If our outrage at sin has it’s roots in the demands of the law, biblical or the natural world rule of law, and that is our argument to try to affect change in our world, at best we can expect a few to change behaviors because we made them feel guilty. A temporary change. No doubt the presence of horrid sin in our world grips our hearts and often leaves us feeling helpless to do anything about it. And yes, it’s important that we participate in the things we can do to make our laws better. But they will still never be able to change hearts.

Jesus does that.

Passionately believing in the high standards Jesus laid out for behaviors and loving the worst-of-the-worst sinner are not contradictory actions. But we react as if we must choose one or the other. Rather than speak the truth in love we blast them with the law and hope they change behavior. And even if we manage to redirect a sinner from a particular wrong action by our accusations, it’s not enough. The heart remains unchanged.

For the remarkable, undeserved grace of God that brings salvation has appeared to all men. It (the grace of God) teaches us to reject ungodliness and worldly, immoral desires, and to live sensible, upright, and godly lives (lives with a purpose that reflect spiritual maturity) in this present age…  Titus 2:11-12

Truth. Truth is to be shared. The truth that the consequence of sin, ALL sin, is eternal death. The truth that sin leads to suffering. The truth that Jesus came to save us from the bondage of sin. ALL sin. But if we can’t share these truths from a heart of love for the very one who is bound in sin, we have missed the mark ourselves. We have sinned.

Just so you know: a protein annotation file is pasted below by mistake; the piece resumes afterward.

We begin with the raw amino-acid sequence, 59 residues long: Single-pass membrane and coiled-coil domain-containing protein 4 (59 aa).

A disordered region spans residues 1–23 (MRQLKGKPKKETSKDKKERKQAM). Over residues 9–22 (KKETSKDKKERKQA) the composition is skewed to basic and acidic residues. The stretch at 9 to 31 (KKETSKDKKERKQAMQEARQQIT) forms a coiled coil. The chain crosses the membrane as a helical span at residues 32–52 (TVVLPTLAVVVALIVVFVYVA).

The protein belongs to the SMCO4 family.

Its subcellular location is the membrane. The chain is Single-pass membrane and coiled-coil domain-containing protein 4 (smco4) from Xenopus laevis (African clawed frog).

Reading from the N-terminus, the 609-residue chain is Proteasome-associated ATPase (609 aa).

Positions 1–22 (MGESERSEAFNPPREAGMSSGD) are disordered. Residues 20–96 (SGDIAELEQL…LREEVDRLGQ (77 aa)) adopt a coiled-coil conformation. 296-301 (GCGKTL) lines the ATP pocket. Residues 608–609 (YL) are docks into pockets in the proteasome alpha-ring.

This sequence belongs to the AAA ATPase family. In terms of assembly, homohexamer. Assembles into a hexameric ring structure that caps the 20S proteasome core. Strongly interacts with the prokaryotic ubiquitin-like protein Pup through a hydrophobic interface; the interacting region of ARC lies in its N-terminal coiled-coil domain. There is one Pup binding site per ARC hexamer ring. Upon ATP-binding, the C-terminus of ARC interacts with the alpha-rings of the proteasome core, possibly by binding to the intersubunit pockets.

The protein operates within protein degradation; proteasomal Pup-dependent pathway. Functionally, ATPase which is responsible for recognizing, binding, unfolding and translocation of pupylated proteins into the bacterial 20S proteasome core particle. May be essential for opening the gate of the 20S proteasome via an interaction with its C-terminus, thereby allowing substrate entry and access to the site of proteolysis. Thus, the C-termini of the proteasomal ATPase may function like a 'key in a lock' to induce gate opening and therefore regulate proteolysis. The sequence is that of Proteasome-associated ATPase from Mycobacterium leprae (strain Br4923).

To be a loving speaker of truth is the goal. This requires the dying of self. Every. Single. Time. It’s not about my opinions. It’s not about my emotions. It is about obedience. It is when we take the magnificent grace given to us through Jesus and turn and give that very same grace to another that hearts are softened and they can find Him.

He’s the one who does the work of changing hearts. We can relax in that and remember that the greater joy is in the giving, not receiving. Give grace. Every. Single. Time.

“Afraid of grace” was written by Kay Stinnett and first appeared on http://www.ourpassionatepurpose.com

Photo from https://conquerlife.net

Christian, church, death, Encouragement, Faith, God, loss, love, sorrow, Spiritual, tears, Uncategorized